The future of service design
In our increasingly online and digital society, the service design discipline has realised a new challenge. However, it’s so far a challenge in which it has thrived within. Service designers are now incorporating digital touchpoints, mobile applications and online platforms into their work, considering the entire user journey, both in-person and online, across different channels and devices. In fact, user experience (UX) design is firmly intertwined with the service design field with their shared goal of creating seamless and meaningful user interactions.
Expanding upon aforementioned business benefits of service design, organisations are increasingly looking towards service design methodologies to uplift their offerings and serve a greater cross-sections of our society. Governments and public institutions are also embracing service design to foster public engagement and develop services that truly reflect and understand those they represent.
The future of service design is evidently bright, with the world’s service-based economies showing no signs of slowing down – especially following the COVID-19 pandemic. As societal emphases grow in areas such as mental health, sustainability and social impact, we can only expect to see service design methodologies be applied even further and the discipline be cemented as a powerful tool for creating meaningful and impactful experiences.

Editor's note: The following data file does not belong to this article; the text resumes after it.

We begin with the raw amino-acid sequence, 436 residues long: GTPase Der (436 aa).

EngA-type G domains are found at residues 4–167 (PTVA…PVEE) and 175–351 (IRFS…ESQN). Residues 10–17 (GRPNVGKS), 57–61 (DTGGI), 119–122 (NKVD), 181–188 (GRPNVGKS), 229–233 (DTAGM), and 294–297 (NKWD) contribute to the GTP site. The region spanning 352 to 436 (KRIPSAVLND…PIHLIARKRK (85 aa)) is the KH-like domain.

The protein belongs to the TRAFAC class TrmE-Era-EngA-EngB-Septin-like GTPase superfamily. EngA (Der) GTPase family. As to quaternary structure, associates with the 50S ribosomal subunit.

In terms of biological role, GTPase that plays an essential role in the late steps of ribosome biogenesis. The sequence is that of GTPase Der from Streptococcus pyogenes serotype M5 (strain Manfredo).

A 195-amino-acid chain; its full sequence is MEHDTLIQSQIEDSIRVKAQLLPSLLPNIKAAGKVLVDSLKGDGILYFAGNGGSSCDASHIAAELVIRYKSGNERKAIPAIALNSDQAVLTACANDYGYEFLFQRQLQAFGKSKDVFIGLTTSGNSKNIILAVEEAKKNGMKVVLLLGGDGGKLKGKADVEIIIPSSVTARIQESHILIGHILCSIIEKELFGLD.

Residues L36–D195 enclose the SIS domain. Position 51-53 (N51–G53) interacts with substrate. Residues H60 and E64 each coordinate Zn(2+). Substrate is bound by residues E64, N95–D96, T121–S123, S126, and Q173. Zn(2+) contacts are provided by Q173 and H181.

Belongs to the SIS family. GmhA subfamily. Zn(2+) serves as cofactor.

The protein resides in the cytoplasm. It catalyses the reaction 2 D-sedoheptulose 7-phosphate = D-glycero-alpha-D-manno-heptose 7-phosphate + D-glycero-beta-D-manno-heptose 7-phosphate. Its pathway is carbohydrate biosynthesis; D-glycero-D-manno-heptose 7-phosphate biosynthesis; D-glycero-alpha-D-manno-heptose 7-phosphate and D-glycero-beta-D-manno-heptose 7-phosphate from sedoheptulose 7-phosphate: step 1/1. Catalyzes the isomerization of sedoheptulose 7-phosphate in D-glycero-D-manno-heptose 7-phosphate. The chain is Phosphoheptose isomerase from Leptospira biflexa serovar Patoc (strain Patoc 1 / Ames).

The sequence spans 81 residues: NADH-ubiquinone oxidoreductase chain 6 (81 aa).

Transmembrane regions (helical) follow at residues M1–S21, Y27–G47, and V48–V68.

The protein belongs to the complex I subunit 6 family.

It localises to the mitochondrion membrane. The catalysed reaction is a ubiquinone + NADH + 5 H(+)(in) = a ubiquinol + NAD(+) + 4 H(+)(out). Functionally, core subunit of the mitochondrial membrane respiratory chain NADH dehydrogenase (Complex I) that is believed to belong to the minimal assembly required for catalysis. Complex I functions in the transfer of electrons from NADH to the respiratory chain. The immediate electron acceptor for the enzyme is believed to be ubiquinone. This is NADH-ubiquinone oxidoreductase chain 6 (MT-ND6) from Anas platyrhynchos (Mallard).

A thriving discipline
The Service Design category of the Australian Good Design Awards celebrates the design of services and systems for the private and public sector, education and government agencies. Sectors covered include banking, financial services, legal services, tourism services, health and medical services, insurance services and more.
Holistic design underlines the evaluation processes of the Service Design Jury, with Jurors keen to identify and honour projects that improve the quality of life for people and contribute to better economic, social and environmental outcomes.
Discover a few decorated Award winners from the 2022 Australian Good Design Awards below:
Gamified recycling, fun sustainability. Image: CurbyIt
2022 Good Design Award Best in Class winner – CurbyIt – connects community and industry through an innovative extended product stewardship service of soft plastics and other targeted materials through the kerbside recycling bin. The service engaged the community’s desire to recycle and gamified the experience, developing a fun way to divert problem materials from landfill and enable ReMade in Australia products.
Greenshoot Consulting was engaged by one of Australia’s leading Indigenous Architects and design academics, Jefa Greenaway, to create a suite of Indigenous Cultural Design Competence learning modules. Developed for academics within the Melbourne School of Design, the 2022 Good Design Award Best in Class Winner built out a bespoke bi-directional learning platform that Indigenised the curriculum and embedded an understanding of the value of Indigenous design.
The Australian Digital Health Agency delivers digital health experiences to all Australian citizens who have competing needs and priorities. Working alongside The Customer Experience Company, a future-focused and comprehensive CX Toolkit was developed that included an enduring framework for empathy-building, idea generation, idea qualification and experience design. The Agency can now strategically and sustainably design digital health experiences that holistically consider the needs of all Australians.
Explore the Good Design Index for more stellar examples of good design
As the 2023 Jurors come together to evaluate, crown and celebrate the brightest designs of this year’s hallmark Award season, why not turn back the clock and discover some innovations of the past? Search by category or have a blind deep dive – find inspiration either way.
DIVE INTO THE GOOD DESIGN INDEX HERE